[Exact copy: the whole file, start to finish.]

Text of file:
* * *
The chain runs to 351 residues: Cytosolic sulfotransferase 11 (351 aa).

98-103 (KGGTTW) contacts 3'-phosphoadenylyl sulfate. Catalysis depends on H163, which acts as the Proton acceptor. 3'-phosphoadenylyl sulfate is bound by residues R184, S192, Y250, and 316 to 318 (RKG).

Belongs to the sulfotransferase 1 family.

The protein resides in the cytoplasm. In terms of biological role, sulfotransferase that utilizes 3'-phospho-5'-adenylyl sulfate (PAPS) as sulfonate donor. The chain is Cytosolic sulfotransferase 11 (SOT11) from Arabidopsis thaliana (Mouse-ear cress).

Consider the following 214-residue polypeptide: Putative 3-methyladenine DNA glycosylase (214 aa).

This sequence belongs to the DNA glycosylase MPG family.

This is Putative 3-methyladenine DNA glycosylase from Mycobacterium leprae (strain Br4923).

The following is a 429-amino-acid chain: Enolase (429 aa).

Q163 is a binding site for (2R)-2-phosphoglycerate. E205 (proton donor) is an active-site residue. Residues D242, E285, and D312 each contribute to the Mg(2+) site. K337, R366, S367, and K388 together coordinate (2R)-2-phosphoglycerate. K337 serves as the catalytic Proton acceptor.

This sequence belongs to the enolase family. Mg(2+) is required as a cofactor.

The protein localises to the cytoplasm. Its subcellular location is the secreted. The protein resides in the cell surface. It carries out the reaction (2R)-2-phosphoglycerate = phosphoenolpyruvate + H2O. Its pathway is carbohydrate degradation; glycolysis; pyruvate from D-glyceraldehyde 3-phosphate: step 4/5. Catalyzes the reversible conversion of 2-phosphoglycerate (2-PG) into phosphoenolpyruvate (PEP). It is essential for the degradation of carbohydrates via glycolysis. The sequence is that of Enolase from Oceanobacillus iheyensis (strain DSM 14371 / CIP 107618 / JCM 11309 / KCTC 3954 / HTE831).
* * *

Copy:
The chain runs to 351 residues: Cytosolic sulfotransferase 11 (351 aa).

98-103 (KGGTTW) contacts 3'-phosphoadenylyl sulfate. Catalysis depends on H163, which acts as the Proton acceptor. 3'-phosphoadenylyl sulfate is bound by residues R184, S192, Y250, and 316 to 318 (RKG).

Belongs to the sulfotransferase 1 family.

The protein resides in the cytoplasm. In terms of biological role, sulfotransferase that utilizes 3'-phospho-5'-adenylyl sulfate (PAPS) as sulfonate donor. The chain is Cytosolic sulfotransferase 11 (SOT11) from Arabidopsis thaliana (Mouse-ear cress).

Consider the following 214-residue polypeptide: Putative 3-methyladenine DNA glycosylase (214 aa).

This sequence belongs to the DNA glycosylase MPG family.

This is Putative 3-methyladenine DNA glycosylase from Mycobacterium leprae (strain Br4923).

The following is a 429-amino-acid chain: Enolase (429 aa).

Q163 is a binding site for (2R)-2-phosphoglycerate. E205 (proton donor) is an active-site residue. Residues D242, E285, and D312 each contribute to the Mg(2+) site. K337, R366, S367, and K388 together coordinate (2R)-2-phosphoglycerate. K337 serves as the catalytic Proton acceptor.

This sequence belongs to the enolase family. Mg(2+) is required as a cofactor.

The protein localises to the cytoplasm. Its subcellular location is the secreted. The protein resides in the cell surface. It carries out the reaction (2R)-2-phosphoglycerate = phosphoenolpyruvate + H2O. Its pathway is carbohydrate degradation; glycolysis; pyruvate from D-glyceraldehyde 3-phosphate: step 4/5. Catalyzes the reversible conversion of 2-phosphoglycerate (2-PG) into phosphoenolpyruvate (PEP). It is essential for the degradation of carbohydrates via glycolysis. The sequence is that of Enolase from Oceanobacillus iheyensis (strain DSM 14371 / CIP 107618 / JCM 11309 / KCTC 3954 / HTE831).